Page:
Eskimos dominate Argos, leaving only questions about Mikes

While Edmonton HC Jason Maas (L, with former teammate Ricky Ray) didn't talk into his microphone Saturday, that's not necessarily a big deal. (Jason Franson/The Canadian Press.)

Two interesting parts of the Edmonton Eskimos'  regular-season-ending 41-17 win over the Toronto Argonauts Saturday involved Mikes not in use. The first is the microphone that head coach Jason Maas wore under protest, but didn't talk into and then appeared to say wasn't working. The second is quarterback Mike Reilly, who sat for this one, giving backup James Franklin the chance to shine (which he did, posting 335 passing yards and four touchdowns with a 78.3 per cent completion rate despite top receivers Adarius Bowman and Derel Walker sitting out). Neither of those moves should necessarily be that controversial; Winnipeg's win Friday meant there was really nothing for Edmonton to play for, as their crossover status was already determined, so resting veterans has some merits (even if it hurts their chances at records and award recognition), and Maas deciding not to talk may seem a bit petty and silly, but it also doesn't seem like that big of a deal. There's a lot of hot air flying around on this one, though, creating a bit of a tempest in a teapot.

From this corner, Maas electing to wear the mike but not talk into it is more of a loophole than anything, and one that shouldn't necessarily deserve further punishment. The CFL's miked-up idea's an interesting broadcasting idea, but it's not a hugely consequential one. Maas' previous rebellion against it (deciding unilaterally to not wear the mike with no advance notice after the league spent time promoting a miked-up game) was more of a controversy than this one, and drew a fine and a threat of a suspension in response. This one is a little different, though; first, members of the team did wear mikes and many did talk into them, so the league got its miked-up game, and while the CFL can mandate Maas wear a mike, they probably can't tell him what to say or not say. (If it can be proven that he tampered with the mike, that might be more problematic, but just not talking is a trolling move, but not necessarily one deserving punishment.)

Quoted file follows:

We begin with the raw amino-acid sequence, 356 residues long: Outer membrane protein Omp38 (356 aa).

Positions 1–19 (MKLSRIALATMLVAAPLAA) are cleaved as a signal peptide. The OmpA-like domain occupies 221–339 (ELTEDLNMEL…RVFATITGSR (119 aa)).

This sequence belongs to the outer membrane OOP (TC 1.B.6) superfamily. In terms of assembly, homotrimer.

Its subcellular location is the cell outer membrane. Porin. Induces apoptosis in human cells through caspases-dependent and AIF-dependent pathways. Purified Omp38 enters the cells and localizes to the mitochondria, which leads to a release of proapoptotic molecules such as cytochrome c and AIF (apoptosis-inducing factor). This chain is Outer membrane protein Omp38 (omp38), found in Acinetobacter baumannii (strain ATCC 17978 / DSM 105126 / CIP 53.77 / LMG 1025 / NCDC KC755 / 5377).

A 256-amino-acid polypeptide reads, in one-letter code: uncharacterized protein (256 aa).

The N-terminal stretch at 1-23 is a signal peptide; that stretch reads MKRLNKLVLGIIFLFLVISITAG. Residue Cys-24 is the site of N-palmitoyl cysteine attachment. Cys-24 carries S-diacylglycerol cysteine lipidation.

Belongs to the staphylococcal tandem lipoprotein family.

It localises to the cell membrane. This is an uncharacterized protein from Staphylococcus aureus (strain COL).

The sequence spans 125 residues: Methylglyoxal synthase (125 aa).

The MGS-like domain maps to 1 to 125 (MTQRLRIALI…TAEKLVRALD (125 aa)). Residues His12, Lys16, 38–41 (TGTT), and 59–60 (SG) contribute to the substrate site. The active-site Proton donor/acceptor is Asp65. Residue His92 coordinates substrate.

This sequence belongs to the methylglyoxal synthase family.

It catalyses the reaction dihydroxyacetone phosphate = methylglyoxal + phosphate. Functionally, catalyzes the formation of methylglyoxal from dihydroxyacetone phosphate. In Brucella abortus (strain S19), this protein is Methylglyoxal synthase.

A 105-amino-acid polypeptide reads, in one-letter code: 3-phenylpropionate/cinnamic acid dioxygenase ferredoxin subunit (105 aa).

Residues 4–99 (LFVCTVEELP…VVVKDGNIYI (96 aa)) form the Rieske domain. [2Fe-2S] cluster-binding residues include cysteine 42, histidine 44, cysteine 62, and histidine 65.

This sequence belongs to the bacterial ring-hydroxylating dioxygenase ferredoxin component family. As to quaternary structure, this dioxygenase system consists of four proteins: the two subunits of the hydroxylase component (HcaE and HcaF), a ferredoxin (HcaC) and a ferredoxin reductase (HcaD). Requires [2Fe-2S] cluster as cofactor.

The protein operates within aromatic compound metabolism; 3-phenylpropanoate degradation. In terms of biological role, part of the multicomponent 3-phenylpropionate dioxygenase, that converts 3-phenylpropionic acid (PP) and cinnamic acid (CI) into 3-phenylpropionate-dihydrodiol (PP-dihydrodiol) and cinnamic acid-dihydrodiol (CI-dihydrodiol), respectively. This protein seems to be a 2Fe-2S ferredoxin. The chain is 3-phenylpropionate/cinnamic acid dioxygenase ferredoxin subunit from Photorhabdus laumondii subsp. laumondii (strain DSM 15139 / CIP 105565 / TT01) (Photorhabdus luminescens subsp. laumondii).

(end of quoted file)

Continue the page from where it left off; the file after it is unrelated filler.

Yes, Maas' concerns about leaking information are hugely overblown, and every other team went along with this, but the Eskimos largely went along with it too this time around. If their coach wants to not talk into the microphone he's wearing, who really cares? Sure, the live mikes have occasionally provided some interesting moments and useful information, but they're far from constantly valuable, and they're still very much a work in progress at this point in terms of what they add to a broadcast. They're not necessarily driving huge viewership, either; yes, the league has cited a 17 per cent increase for live mike games over average games, but some of these games have been highly-desirable matchups at good times, and the amount of people who tuned in for the initial experiment to see what it was all about aren't necessarily going to keep tuning in week after week whenever there's another one of these games. Viewership is a complex, multifacted thing, and it's usually not just about one variable. Live mike games aren't a bad idea, and they may help boost viewership a bit, but there are hardly many people who are going to watch, see Maas isn't wearing a mike (while members of his team are), and decide to turn off the game as a result.

As per Reilly, it's worth pondering if the miked-up game played a role in resting him too. Reilly was also vocal in his opposition to the mikes last time around, and his absence meant that backup QB James Franklin wore one instead. However, Reilly and the other veterans might have sat this one out anyway; they're preparing for the postseason, and this game meant nothing to them. It's a pity we didn't get to see Reilly challenge the 6,000-yard passing barrier (he finishes with 5,554), and sitting means he didn't get a chance to bolster his Most Outstanding Player case against Calgary's Bo Levi Mitchell, but neither of those things is a big deal compared to the upcoming playoffs.

The way the Eskimos dominated here while mostly using backups is an excellent sign for them, and they seem to be in great postseason shape. They finished the year with a 10-8 record, well above first-round opponent Hamilton (7-11) and potential East Final adversary Ottawa (8-9-1). The East looks like an excellent path of least resistance, and while winning two road games is still very tough (and a crossover team has never made the Grey Cup), Edmonton gets to avoid B.C., Winnipeg and Calgary this way. Their top players will be rested and healthy, and they should be in great shape for next week's East semifinal against the Tiger-Cats. If the biggest questions for them this week are about Mikes, that's not such a big deal after all.